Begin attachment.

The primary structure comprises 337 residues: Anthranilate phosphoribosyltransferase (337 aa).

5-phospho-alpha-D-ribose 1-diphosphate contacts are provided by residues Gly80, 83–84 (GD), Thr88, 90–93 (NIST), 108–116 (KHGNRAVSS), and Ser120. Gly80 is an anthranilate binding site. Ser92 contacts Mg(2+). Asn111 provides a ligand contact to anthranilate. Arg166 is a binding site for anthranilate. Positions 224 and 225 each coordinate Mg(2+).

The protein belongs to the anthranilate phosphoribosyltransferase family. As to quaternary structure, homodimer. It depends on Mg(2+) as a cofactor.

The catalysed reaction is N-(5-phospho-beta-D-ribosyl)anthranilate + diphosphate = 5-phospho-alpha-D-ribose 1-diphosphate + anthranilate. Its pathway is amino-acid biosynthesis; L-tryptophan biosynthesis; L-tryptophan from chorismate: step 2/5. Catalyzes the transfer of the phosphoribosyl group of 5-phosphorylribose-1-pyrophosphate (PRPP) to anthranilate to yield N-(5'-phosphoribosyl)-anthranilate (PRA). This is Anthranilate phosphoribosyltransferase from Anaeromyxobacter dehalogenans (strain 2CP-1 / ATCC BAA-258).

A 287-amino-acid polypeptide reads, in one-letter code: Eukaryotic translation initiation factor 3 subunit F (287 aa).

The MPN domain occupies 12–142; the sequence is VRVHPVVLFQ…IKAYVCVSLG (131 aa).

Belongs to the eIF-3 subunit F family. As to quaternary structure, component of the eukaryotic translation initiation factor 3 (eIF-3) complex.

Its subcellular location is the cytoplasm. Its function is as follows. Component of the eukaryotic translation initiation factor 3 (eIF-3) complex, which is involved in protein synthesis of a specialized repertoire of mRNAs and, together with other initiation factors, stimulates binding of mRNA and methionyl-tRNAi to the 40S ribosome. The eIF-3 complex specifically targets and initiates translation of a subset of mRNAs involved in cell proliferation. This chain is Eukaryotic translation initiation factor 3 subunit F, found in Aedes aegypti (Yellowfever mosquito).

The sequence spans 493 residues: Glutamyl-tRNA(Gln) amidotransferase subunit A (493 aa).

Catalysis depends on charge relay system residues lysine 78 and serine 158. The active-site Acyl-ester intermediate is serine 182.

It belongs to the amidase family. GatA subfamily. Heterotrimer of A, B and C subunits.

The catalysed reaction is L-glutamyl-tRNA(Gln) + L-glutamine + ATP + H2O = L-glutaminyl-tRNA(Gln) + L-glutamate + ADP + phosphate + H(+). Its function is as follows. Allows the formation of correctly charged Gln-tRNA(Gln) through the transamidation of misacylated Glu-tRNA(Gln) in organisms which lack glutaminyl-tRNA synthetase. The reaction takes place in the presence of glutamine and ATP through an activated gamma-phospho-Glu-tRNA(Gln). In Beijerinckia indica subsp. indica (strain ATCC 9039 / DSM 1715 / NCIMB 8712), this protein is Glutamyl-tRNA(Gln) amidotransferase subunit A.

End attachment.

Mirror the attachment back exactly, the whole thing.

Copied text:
The primary structure comprises 337 residues: Anthranilate phosphoribosyltransferase (337 aa).

5-phospho-alpha-D-ribose 1-diphosphate contacts are provided by residues Gly80, 83–84 (GD), Thr88, 90–93 (NIST), 108–116 (KHGNRAVSS), and Ser120. Gly80 is an anthranilate binding site. Ser92 contacts Mg(2+). Asn111 provides a ligand contact to anthranilate. Arg166 is a binding site for anthranilate. Positions 224 and 225 each coordinate Mg(2+).

The protein belongs to the anthranilate phosphoribosyltransferase family. As to quaternary structure, homodimer. It depends on Mg(2+) as a cofactor.

The catalysed reaction is N-(5-phospho-beta-D-ribosyl)anthranilate + diphosphate = 5-phospho-alpha-D-ribose 1-diphosphate + anthranilate. Its pathway is amino-acid biosynthesis; L-tryptophan biosynthesis; L-tryptophan from chorismate: step 2/5. Catalyzes the transfer of the phosphoribosyl group of 5-phosphorylribose-1-pyrophosphate (PRPP) to anthranilate to yield N-(5'-phosphoribosyl)-anthranilate (PRA). This is Anthranilate phosphoribosyltransferase from Anaeromyxobacter dehalogenans (strain 2CP-1 / ATCC BAA-258).

A 287-amino-acid polypeptide reads, in one-letter code: Eukaryotic translation initiation factor 3 subunit F (287 aa).

The MPN domain occupies 12–142; the sequence is VRVHPVVLFQ…IKAYVCVSLG (131 aa).

Belongs to the eIF-3 subunit F family. As to quaternary structure, component of the eukaryotic translation initiation factor 3 (eIF-3) complex.

Its subcellular location is the cytoplasm. Its function is as follows. Component of the eukaryotic translation initiation factor 3 (eIF-3) complex, which is involved in protein synthesis of a specialized repertoire of mRNAs and, together with other initiation factors, stimulates binding of mRNA and methionyl-tRNAi to the 40S ribosome. The eIF-3 complex specifically targets and initiates translation of a subset of mRNAs involved in cell proliferation. This chain is Eukaryotic translation initiation factor 3 subunit F, found in Aedes aegypti (Yellowfever mosquito).

The sequence spans 493 residues: Glutamyl-tRNA(Gln) amidotransferase subunit A (493 aa).

Catalysis depends on charge relay system residues lysine 78 and serine 158. The active-site Acyl-ester intermediate is serine 182.

It belongs to the amidase family. GatA subfamily. Heterotrimer of A, B and C subunits.

The catalysed reaction is L-glutamyl-tRNA(Gln) + L-glutamine + ATP + H2O = L-glutaminyl-tRNA(Gln) + L-glutamate + ADP + phosphate + H(+). Its function is as follows. Allows the formation of correctly charged Gln-tRNA(Gln) through the transamidation of misacylated Glu-tRNA(Gln) in organisms which lack glutaminyl-tRNA synthetase. The reaction takes place in the presence of glutamine and ATP through an activated gamma-phospho-Glu-tRNA(Gln). In Beijerinckia indica subsp. indica (strain ATCC 9039 / DSM 1715 / NCIMB 8712), this protein is Glutamyl-tRNA(Gln) amidotransferase subunit A.